# Tag Info

16

So the article is fluff, the details can be found in the linked paper. The just of it is a refutation of the following assertion: if you have a set of symbols chosen with identical independent distributions and subject to some kind of coding, the result can be approximated as a uniform distribution. The paper asserts, with a few citations to some examples, ...

13

The algorithm (now reasonably clear) is reminiscent of a block cipher in CFB mode, with $random$ as the IV (which can be public), $secret$ as the key, and MD5 used as keystream generator instead of the block cipher. Decryption works as in CFB: $$M_1 = C_1 \oplus \operatorname{MD5}( secret||random )$$ M_n = C_n \oplus \operatorname{MD5}( secret||C_{n-1} ...

12

The reason why you see that is because Camellia is the highest-preference cipher in NSS (Chrome and Firefox). Servers that support Camellia and use the client-preferred cipher suite will use Camellia. NSS's rationale for this ordering is: National ciphers such as Camellia are listed before international ciphers such as AES and RC4 to allow servers ...

12

There's no need for an IV when unique keys are used. When each key is used only to encipher a single message, it is safe (from a confidentiality standpoint) to use null IV for all messages. That's customary, for all common modes requiring an IV. It avoids the need to generate an IV, and transmit it, and (in the case of CBC) perform a XOR of the first block ...

12

First, I'll assume we're talking about encrypting/decrypting exactly 128 bits of data, i.e. the block size of AES. Otherwise, you'll need to specify a mode of operation — and if your data's length isn't a multiple of the block size, well, that'll be more difficult to deal with. So, I'll assume we're working with a single block. (If you are using a mode ...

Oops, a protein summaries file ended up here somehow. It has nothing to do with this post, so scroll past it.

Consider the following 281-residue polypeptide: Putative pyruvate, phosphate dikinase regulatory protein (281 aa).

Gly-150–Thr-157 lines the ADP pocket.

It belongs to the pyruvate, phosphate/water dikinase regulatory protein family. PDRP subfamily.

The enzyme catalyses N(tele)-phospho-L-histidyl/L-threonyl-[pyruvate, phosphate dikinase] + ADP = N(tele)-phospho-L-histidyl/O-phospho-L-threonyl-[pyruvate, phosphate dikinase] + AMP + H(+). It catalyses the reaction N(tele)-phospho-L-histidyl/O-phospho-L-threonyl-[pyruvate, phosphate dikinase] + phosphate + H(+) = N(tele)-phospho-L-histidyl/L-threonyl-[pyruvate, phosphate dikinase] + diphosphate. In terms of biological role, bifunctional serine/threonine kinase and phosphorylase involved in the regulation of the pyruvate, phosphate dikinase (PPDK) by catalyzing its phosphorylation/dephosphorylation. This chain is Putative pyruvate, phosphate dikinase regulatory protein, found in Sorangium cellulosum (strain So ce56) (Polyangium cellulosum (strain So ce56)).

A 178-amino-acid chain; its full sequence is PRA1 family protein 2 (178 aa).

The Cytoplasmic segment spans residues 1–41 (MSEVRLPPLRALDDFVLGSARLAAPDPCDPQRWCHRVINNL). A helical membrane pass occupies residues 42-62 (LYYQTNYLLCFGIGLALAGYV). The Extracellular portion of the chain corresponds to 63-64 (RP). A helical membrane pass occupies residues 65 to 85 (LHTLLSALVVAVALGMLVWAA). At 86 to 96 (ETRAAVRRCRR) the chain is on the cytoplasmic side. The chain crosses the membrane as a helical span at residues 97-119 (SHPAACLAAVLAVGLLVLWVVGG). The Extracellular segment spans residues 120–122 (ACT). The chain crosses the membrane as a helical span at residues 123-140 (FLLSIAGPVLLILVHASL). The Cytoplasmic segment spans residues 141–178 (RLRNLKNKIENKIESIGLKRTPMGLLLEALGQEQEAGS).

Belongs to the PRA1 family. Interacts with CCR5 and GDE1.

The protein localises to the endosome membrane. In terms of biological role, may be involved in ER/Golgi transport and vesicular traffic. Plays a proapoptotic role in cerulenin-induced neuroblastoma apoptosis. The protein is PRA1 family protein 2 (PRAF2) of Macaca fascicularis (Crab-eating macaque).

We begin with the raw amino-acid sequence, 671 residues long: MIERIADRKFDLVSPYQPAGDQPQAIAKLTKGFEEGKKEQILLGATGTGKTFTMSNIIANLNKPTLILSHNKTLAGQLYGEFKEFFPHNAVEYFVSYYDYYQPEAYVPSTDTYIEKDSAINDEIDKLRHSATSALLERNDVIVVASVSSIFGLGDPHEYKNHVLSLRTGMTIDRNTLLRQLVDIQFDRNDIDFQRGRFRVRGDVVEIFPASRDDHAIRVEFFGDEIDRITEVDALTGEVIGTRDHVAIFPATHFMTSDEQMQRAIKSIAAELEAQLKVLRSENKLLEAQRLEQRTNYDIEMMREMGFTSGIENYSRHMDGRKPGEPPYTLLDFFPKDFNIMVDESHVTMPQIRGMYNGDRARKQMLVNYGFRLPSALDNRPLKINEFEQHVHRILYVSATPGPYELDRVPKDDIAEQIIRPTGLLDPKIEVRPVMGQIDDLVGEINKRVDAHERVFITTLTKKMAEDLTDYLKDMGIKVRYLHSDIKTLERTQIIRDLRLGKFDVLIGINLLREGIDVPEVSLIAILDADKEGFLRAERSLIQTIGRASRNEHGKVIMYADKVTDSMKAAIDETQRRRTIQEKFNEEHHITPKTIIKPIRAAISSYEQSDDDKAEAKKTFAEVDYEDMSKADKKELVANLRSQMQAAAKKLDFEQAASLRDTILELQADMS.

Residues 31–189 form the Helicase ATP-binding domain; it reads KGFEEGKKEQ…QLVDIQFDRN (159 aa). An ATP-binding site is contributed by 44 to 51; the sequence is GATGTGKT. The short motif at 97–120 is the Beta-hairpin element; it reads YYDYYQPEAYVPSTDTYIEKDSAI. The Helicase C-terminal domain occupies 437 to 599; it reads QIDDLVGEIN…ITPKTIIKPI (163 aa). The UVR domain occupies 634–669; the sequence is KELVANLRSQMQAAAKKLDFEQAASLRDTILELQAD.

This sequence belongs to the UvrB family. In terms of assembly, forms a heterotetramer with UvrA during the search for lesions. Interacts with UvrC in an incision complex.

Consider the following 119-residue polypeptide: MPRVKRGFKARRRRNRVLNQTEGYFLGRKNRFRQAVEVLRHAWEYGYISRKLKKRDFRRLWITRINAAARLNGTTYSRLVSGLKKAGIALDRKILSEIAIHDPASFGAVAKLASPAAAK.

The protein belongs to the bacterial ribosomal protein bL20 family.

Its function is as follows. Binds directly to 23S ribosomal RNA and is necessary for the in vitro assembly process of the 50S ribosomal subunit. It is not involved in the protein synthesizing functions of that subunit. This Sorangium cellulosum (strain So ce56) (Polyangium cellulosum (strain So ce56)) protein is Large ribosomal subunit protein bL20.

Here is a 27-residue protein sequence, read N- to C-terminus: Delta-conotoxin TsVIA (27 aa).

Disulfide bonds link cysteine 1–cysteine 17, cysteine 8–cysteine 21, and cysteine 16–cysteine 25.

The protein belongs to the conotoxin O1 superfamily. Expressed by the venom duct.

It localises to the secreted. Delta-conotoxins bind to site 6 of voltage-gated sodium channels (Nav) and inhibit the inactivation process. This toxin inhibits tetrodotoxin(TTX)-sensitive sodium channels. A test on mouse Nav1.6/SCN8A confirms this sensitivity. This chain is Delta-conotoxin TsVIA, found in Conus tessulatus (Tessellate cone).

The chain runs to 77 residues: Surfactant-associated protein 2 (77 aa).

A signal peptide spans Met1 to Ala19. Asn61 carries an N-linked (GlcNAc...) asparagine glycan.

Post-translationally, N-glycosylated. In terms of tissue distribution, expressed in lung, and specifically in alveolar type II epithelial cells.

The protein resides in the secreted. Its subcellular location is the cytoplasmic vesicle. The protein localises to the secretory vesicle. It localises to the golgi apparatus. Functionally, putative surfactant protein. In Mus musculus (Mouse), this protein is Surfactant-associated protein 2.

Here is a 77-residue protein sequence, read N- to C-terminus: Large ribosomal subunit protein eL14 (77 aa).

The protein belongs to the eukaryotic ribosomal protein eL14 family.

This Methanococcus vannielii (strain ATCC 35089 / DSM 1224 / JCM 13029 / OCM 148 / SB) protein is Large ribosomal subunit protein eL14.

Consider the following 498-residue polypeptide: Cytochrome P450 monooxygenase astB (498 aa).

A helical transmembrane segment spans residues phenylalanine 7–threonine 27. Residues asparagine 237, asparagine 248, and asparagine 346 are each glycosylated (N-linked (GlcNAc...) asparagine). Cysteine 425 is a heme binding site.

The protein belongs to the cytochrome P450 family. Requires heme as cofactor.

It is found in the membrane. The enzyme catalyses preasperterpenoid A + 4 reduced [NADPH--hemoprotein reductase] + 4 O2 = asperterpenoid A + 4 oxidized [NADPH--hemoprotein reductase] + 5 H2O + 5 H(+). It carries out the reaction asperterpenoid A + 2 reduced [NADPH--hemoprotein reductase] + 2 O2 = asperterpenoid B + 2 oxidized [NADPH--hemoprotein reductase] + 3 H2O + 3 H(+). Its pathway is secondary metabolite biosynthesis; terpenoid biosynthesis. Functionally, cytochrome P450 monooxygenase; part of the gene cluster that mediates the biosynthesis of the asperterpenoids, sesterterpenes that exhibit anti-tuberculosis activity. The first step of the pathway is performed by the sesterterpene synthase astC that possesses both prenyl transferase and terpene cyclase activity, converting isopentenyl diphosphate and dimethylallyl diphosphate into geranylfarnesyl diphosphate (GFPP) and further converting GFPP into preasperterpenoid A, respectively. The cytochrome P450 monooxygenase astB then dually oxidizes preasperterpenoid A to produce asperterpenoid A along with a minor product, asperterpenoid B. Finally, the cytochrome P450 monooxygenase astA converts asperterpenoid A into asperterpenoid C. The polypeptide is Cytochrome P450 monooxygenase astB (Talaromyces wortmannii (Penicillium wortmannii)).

10

It's not a security problem but a necessary feature. It's not an exact science to distinguish a "good decryption" from a "bad decryption". What if the user had encrypted random data? you would not be able to figure out if the key is correct or not from that sole information, since in both cases the decrypted output would look completely random! Similarly, ...

10

Yes, you are remembering correctly. Yes, this is a reasonable method to find the key length. The reason why this works is because, typically, the plaintext is not uniformly random. For instance, rather than a random bit-string, the plaintext might be some English text, encoded in ASCII. If $X,Y$ represent two random English letters, encoded in ASCII, ...

9

There are two main reasons why asymmetric cryptography is practically never used to directly encrypt significant amount of data: 1) Size of cryptogram: symmetric encryption does not increase the size of the cryptogram (asymptotically), but asymmetric encryption does. If we take the example of RSAES-OAEP in PKCS#1v2 with a 1024-bit key and 160-bit SHA-1 ...

9

If you look at the CBC diagram, you'll see that having a fixed IV is equivalent to having the first ciphertext block become the IV. If your cipher is a good pseudorandom permutation, then what you are doing does work, if and only if all timestamps are unique such that the "new IV" is unique and unpredictable. And in fact, if you do not use the ...

8

"Cycles" are CPU instruction cycles. Cycles per byte roughly measures how many instructions, in a given instruction set, are needed to produce each byte of output. They're a reasonably-good relative measure of the performance of different algorithms. Generally, when you measure an algorithm's cycles per byte, you use carefully controlled conditions. You ...

8